Not sure what there is you can do about it. I have complained about brown water before and the super told me it is because the pipes in the building are old. In my apt, the hot water does clear up the longer it runs.
I did find this through a simple Google search:
Color, Taste, and Odor: What You Should Know | Water, Wastewater & Wetlands | MassDEP
Brown, Red, Orange or Yellow Water
Brown, red, orange, or yellow water is usually caused by rust. The different colors can be attributed to varying chemical oxidation states of the iron (rust) and by varying concentrations of the rust in the water. There are two major sources that can cause water to be rusty:
The water mains, or
The water pipes in your building.
Rusty water occurs from sediment in the pipes or rust from the inside walls of the water mains.The rust can be disturbed and temporarily suspended in water with unusual water flows from water main breaks or maintenance or by flushing of a hydrant. This discolored water is not a health threat. When the water is discolored it is recommended to either not wash laundry or to use a rust stain remover or regular detergent but not chlorine bleach as it will react with the iron to form a permanent stain.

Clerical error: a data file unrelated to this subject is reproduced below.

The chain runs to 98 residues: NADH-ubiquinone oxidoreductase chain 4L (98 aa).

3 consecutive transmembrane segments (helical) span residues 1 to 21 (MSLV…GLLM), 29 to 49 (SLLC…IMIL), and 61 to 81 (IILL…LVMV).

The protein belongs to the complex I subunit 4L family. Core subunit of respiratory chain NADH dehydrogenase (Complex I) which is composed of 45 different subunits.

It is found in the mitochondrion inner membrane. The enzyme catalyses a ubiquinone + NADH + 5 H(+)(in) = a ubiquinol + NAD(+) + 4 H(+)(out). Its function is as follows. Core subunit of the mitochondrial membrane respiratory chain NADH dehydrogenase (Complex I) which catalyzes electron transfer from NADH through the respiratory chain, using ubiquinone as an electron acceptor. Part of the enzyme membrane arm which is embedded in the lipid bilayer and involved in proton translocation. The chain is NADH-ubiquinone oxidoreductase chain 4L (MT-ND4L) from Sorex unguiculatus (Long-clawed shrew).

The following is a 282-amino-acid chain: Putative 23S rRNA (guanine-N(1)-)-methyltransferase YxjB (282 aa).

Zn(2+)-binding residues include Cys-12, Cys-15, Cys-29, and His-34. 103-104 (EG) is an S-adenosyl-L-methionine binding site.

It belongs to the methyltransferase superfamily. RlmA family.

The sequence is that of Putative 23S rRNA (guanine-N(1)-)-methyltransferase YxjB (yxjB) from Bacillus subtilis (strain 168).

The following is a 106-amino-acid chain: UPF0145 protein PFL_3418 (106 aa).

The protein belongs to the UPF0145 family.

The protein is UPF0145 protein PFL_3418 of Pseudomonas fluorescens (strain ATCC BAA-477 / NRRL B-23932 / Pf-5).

The other major cause of brown, red, orange or yellow water is rusty water pipes in your building. If old, rusty pipes are discoloring your water, consult a licensed of plumbing materials or an experienced plumber. Water that is being discolored by rusty pipes is not a health hazard; however, it is an indication that the pipes are corroding and they can eventually leak.
The first step in solving a brown or yellow water problem is to distinguish if the problem is located in your building or if it is in your city or town water supply. The following are some common characteristics of a water main disturbance:
The water was clear earlier but suddenly became discolored.
Only the cold water is discolored.
The water is discolored at all of the water faucets in your home and does not clear or improve after the water has been run for several minutes.
Some common characteristics of a corrosion problem in your building include:
The water is discolored every morning or when first used after several hours of disuse.
The water clears after it has run for a few minutes.
The discoloration is only at one or several faucets, but not all of them.
The discoloration is only in the hot water.
Iron can also occur naturally in a well supplying a public water system. The presence of iron can be confirmed through analysis of the water.
Another possible cause of brown (or black) water is manganese, the presence of which can also be confirmed through analysis.